Wounded tree infected with bacterial wetwood leaking sap

Why Is My Tree Leaking Water

Avoid cutting down a healthy tree because of a misguided diagnosis. Wetwood is a common condition that could lead to grave tree health problems but is more beneficial than you might think.

fasttreeremovalatlanta.com gathered information on wetwood and slime flux, how to identify them, and how these conditions affect trees.

What Is Wetwood?

Wetwood is a bacterial condition occurring commonly within the heartwood and/or sapwood of certain tree species, primarily in:

• Birches (Betula)
• Poplars (Populus)
• Sycamores (Platanus Occidentalis)
• Maples (Acer)
• Boxelders (Acer Negundo)
• Ash (Fraxinus)
• Aspens (Populus Tremuloides)
• Elms (Ulmus)
• Cottonwoods (Populus)
• Oaks (Quercus)
• Firs (Abies)
• Hemlocks (Tsuga)
• Willows (Salix)

Traditionally viewed as a nuisance or a disease, wetwood is more of a symbiosis in which the tree creates favorable conditions for any one or combination of numerous bacteria to flourish.

Tree infected with bacterial wetwood leaking slime flux

Many of the tree species in which wetwood occurs do not have decay fighting extractives and would be highly vulnerable to fungal infections without the occurrence of the bacteria.

This bacterial growth creates unfavorable conditions for harmful pulp-consuming fungi by lowering the oxygen content of the wood while producing inhibitory organic acids.

The organic acids produced by the bacteria are responsible for the odor associated with wetwood, and slime flux (the liquid that leaks or oozes from the tree).

Bacterial Wetwood and Slime Flux

When a tree with wetwood is wounded, the fluids produced by the bacteria and the tree’s sap will ooze from the wound. Thus, the appearance that the tree is leaking water. The following are essential to know before breaking out the pruning gear:

Tree infected with bacterial wetwood leaking sap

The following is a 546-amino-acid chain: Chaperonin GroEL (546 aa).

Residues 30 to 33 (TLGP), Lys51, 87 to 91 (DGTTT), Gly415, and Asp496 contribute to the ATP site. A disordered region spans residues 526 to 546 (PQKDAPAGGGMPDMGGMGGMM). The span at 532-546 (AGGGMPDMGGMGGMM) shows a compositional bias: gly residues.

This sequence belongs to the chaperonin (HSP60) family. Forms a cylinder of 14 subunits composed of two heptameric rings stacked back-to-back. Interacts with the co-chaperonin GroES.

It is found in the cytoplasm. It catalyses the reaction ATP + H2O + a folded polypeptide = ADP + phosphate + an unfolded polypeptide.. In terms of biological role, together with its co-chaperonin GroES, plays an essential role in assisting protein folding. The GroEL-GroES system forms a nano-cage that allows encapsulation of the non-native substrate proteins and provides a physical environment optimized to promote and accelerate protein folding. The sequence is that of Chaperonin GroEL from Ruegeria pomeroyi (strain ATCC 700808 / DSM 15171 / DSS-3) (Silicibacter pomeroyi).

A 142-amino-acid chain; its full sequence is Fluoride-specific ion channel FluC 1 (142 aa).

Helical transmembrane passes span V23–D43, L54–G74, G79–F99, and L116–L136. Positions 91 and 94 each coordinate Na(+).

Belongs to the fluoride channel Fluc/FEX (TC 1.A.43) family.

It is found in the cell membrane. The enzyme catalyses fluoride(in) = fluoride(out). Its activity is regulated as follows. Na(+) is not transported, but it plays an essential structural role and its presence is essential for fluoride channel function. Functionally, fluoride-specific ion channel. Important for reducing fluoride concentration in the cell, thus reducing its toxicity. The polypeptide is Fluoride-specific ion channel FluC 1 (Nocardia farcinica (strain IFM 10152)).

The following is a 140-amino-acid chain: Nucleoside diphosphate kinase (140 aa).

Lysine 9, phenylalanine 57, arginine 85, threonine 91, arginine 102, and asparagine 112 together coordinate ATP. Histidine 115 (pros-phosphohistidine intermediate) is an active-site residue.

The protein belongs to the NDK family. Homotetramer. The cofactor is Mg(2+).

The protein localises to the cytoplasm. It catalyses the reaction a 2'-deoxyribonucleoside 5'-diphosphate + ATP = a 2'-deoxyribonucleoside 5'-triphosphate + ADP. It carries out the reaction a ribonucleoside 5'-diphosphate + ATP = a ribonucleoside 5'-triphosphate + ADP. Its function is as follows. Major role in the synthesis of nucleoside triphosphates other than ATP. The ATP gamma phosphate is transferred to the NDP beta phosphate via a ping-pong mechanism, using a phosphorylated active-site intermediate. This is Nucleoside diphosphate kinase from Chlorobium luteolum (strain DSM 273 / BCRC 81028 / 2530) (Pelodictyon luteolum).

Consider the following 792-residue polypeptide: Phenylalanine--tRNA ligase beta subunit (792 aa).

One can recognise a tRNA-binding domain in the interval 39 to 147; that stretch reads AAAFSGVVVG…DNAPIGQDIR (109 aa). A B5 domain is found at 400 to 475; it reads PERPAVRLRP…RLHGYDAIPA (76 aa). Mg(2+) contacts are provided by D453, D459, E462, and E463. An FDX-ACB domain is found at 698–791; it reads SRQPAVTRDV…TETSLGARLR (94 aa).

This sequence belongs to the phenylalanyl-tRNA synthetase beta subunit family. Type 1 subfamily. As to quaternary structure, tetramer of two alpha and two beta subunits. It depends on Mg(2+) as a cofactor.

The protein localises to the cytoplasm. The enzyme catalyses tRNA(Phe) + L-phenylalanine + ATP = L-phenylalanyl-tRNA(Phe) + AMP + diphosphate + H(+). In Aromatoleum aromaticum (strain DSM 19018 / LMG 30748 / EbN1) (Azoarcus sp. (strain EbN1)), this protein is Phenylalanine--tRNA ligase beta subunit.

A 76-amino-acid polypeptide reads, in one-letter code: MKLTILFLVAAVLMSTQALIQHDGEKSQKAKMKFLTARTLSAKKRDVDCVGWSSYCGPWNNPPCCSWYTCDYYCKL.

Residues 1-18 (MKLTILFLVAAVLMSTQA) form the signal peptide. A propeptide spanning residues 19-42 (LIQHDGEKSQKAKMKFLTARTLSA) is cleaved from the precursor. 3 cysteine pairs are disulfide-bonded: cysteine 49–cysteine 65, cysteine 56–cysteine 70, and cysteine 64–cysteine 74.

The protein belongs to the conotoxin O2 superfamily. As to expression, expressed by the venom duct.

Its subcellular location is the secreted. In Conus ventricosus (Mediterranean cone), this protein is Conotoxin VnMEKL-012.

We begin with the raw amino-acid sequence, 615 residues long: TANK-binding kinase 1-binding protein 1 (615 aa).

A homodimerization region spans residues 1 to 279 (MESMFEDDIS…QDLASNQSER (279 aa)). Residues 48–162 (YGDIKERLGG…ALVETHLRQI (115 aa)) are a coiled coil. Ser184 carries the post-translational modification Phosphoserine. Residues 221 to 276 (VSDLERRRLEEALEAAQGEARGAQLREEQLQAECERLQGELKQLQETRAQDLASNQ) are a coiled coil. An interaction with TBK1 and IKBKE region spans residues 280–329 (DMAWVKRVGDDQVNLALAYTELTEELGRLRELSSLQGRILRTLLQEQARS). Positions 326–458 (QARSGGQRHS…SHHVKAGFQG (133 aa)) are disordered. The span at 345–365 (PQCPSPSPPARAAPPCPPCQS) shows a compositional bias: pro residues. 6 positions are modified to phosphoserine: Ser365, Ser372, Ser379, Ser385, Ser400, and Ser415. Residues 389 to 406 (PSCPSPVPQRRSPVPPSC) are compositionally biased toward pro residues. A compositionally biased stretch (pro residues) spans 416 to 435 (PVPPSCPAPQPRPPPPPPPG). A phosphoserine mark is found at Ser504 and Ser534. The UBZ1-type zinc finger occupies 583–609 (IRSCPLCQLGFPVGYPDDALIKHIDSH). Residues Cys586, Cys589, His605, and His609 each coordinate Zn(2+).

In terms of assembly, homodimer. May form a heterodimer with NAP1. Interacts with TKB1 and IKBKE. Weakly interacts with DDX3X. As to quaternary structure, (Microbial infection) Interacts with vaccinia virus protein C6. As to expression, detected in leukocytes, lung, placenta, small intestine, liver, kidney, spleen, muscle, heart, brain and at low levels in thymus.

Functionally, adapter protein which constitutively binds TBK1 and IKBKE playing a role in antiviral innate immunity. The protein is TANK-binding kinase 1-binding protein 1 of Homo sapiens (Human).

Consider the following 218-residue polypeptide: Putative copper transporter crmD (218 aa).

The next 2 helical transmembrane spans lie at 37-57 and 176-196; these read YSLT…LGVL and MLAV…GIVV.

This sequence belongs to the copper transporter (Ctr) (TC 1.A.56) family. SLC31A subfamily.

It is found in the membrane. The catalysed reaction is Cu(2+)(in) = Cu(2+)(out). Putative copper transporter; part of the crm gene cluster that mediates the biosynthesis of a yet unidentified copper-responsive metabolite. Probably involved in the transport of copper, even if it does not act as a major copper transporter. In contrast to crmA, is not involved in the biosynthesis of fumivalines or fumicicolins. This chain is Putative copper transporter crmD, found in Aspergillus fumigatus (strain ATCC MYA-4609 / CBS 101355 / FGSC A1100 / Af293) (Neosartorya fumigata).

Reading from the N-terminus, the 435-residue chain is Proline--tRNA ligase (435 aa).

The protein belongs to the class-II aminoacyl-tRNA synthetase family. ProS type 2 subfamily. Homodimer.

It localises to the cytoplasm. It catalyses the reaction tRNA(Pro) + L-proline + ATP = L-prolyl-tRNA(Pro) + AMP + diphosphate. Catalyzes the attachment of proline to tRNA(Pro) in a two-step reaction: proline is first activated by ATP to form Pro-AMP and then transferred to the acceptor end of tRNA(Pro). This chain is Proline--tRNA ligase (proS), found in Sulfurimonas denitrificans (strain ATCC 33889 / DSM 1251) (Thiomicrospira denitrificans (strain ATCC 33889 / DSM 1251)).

Bacteria By-Product – Within the tree, the fluids produced by the tree’s heartwood and by the bacteria are clear or opaque. Once exposed to the air, they take on a darker appearance, leaving blackened streaks running down the bark.

During the lifecycle of the bacteria, gases are produced, which cause pressure to build up within the tree. Over time, the pressure-driven fluids find an exit path through wounds, cracked bark, storm damage, or boring insect attacks. It is common to see several streaks.

This fluid is acidic, smells sour, attracts a variety of insects, and can quickly damage the tree’s bark. If not neutralized, it can eventually eat through the bark and away at the tree’s trunk leaving a gaping hole in the tree (see treatment measures below).

Trees with wetwood are notorious for spraying or squirting this putrid-smelling fluid when pruning cuts are made.

A crucial aspect of tree health is knowing when to prune, cut, or even remove your trees. Learn more about the process and timing at fasttreeremovalatlanta.com/when-tree-pruning-cutting-emergency-removal-atlanta-ga

Slime Flux without Wetwood – A tree without wetwood may still produce black ooze, white foam, or slime flux when it is wounded or poorly pruned and the exiting sap is contaminated by any of the wetwood causing bacteria.

The potential for this scenario underscores the need to work with sanitized equipment whenever working from tree to tree.

Tree infected with bacterial wetwood treated

Equipment Treatment – All equipment used to prune or handle a tree with wetwood or slime flux should be sanitized using a 5 part water to 1 part bleach solution.

When Should I Call a Tree Service – As soon as you detect the symptoms of slime flux, call in a professional to evaluate the tree and what – if any – actions should be taken.

Slime Flux Treatment

There is no cure for bacterial wetwood. However, slime flux can and should be treated to prevent severe bark damage to your tree. To neutralize the bacteria and acidic properties of the fluids oozing from your tree, follow these steps:

1 – Mix 1 part bleach to 10 parts water and spray the affected areas of the tree. This solution is a more diluted version of the one used to sanitize your equipment.
2 – Apply the bleach solution once per week for four or more weeks.
3 – Discontinue using the bleach solution when you detect that the tree is healing and stops ejecting fluids.

While you have a tree leaking or oozing these fluids, keep the other trees and shrubs in your yard healthy and disease-free. Read more about tree and shrub disease prevention at fasttreeremovalatlanta.com/5-tree-shrub-disease-prevention-tips

Tree infected with bacterial wetwood stained bark

My Tree Is Oozing Sap

In this article, you discovered how wetwood and slime flux can make your tree appear to be leaking water, how to identify them correctly, and when to call a tree service for assistance.

By taking preventative and control measures, you can stop your tree from oozing the putrid-smelling fluid produced from bacterial wetwood.

Without taking action to control slime flux, you are creating the potential for insect infestations, fungal infections, declining health, and the eventual death of your tree.


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